Understanding refinancing closing documents
Closing on your new loan can be complicated, which is why it’s critical you understand all the paperwork involved.
Fully understanding the purpose and significance of the documents you’ll see at closing will give you confidence at the closing table. It’s important that you read each document thoroughly and talk to your lender if you have any questions or concerns.
The most important forms you’ll sign at closing
Here are several documents you can expect to see at closing:
The closing disclosure provides the actual fees, costs and credits associated with closing your loan. Your lender is required to provide you with the closing disclosure three business days before your scheduled closing to review and ensure that the loan terms and costs align with those provided in your loan estimate.
The promissory note is the legal document you sign agreeing to repay the loan according to the terms to which you previously agreed. It outlines the details of the loan, the dates when payments are to be made and where payments are to be sent. It also explains what can happen if you fail to make a payment on time.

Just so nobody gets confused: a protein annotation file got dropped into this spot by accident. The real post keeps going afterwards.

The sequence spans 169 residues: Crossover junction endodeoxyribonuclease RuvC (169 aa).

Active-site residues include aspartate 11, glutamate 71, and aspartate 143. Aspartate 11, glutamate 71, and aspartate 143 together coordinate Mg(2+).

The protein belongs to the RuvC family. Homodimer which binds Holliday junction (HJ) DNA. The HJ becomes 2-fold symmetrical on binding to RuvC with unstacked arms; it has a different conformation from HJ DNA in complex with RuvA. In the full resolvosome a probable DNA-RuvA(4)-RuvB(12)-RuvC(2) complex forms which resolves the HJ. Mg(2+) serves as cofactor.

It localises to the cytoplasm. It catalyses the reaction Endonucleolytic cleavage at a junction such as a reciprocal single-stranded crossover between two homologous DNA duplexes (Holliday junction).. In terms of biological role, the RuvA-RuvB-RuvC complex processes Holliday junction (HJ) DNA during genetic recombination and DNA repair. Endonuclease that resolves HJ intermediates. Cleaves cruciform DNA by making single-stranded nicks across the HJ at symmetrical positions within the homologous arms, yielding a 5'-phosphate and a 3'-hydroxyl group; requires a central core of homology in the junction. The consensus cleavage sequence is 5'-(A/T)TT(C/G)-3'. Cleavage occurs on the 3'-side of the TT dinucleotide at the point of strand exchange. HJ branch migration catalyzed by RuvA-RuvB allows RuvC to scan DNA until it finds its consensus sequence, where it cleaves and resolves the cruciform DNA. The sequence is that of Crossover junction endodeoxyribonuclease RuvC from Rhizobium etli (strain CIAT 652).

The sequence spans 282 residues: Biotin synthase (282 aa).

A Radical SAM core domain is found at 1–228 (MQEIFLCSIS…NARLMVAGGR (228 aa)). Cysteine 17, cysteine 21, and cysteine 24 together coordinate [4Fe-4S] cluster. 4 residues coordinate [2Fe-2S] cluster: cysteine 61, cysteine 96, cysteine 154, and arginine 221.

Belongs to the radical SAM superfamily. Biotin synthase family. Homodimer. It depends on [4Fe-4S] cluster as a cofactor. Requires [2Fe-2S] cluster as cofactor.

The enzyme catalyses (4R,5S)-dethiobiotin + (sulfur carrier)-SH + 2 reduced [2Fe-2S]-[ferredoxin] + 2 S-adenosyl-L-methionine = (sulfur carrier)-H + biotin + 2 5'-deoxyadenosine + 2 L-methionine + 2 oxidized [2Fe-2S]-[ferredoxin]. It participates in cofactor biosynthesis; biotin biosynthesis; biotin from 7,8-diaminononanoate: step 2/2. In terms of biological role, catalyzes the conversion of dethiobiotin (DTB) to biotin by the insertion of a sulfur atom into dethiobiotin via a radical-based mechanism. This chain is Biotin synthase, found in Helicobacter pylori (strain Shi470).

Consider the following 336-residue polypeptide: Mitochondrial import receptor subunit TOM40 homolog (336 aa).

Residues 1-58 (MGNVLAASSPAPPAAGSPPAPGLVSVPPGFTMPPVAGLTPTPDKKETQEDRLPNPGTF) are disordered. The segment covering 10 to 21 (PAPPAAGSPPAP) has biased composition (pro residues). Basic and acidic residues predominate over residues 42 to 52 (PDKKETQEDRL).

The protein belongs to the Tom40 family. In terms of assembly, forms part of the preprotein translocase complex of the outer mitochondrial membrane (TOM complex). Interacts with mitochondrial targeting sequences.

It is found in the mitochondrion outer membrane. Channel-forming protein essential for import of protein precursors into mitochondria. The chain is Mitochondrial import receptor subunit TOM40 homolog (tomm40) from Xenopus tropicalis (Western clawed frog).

Deed of trust
The deed of trust explains your rights and responsibilities as a borrower. It also gives the lender the right to take back the property by foreclosure should you fail to repay your loan as agreed.
This is different from a deed, which is a document that transfers ownership from a seller to a buyer. If you are confirmed as the current property owner and you are not transferring ownership of the property during the refinance, you will likely not receive an updated deed.
Affidavits and declarations
These are statements declaring all the information you provide is true.
Because these documents are legally binding and will affect your finances going forward, be sure to ask for clarification if something doesn’t make sense.